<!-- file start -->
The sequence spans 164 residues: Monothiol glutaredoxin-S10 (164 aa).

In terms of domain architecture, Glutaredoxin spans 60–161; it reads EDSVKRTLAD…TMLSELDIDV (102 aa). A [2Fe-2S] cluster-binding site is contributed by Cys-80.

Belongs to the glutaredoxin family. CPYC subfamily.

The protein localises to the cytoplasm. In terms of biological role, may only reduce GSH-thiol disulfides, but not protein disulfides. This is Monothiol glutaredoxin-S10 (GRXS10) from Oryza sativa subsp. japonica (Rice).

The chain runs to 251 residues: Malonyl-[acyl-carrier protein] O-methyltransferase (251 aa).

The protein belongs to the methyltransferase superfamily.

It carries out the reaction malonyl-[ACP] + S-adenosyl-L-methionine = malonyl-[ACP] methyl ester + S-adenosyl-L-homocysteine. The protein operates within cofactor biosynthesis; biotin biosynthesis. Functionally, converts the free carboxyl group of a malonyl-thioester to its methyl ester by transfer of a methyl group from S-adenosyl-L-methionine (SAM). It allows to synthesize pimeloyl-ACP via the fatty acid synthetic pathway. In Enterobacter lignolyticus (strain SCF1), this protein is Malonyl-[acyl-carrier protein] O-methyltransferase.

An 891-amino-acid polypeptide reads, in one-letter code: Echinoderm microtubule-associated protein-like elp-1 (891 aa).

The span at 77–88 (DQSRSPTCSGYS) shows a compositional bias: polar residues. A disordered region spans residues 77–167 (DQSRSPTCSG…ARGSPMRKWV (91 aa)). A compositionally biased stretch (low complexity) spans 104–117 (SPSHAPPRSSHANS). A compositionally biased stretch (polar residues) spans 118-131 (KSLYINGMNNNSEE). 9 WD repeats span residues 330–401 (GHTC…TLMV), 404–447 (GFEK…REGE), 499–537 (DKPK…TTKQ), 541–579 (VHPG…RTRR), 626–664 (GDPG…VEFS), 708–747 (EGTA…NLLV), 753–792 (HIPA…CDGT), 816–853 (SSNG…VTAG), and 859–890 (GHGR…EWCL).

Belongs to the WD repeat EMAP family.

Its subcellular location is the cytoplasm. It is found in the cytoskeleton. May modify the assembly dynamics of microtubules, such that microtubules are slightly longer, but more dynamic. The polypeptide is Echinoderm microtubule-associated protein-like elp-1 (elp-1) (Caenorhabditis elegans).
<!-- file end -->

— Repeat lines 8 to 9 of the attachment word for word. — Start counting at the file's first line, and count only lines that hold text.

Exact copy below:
An 891-amino-acid polypeptide reads, in one-letter code: Echinoderm microtubule-associated protein-like elp-1 (891 aa).

The span at 77–88 (DQSRSPTCSGYS) shows a compositional bias: polar residues. A disordered region spans residues 77–167 (DQSRSPTCSG…ARGSPMRKWV (91 aa)). A compositionally biased stretch (low complexity) spans 104–117 (SPSHAPPRSSHANS). A compositionally biased stretch (polar residues) spans 118-131 (KSLYINGMNNNSEE). 9 WD repeats span residues 330–401 (GHTC…TLMV), 404–447 (GFEK…REGE), 499–537 (DKPK…TTKQ), 541–579 (VHPG…RTRR), 626–664 (GDPG…VEFS), 708–747 (EGTA…NLLV), 753–792 (HIPA…CDGT), 816–853 (SSNG…VTAG), and 859–890 (GHGR…EWCL).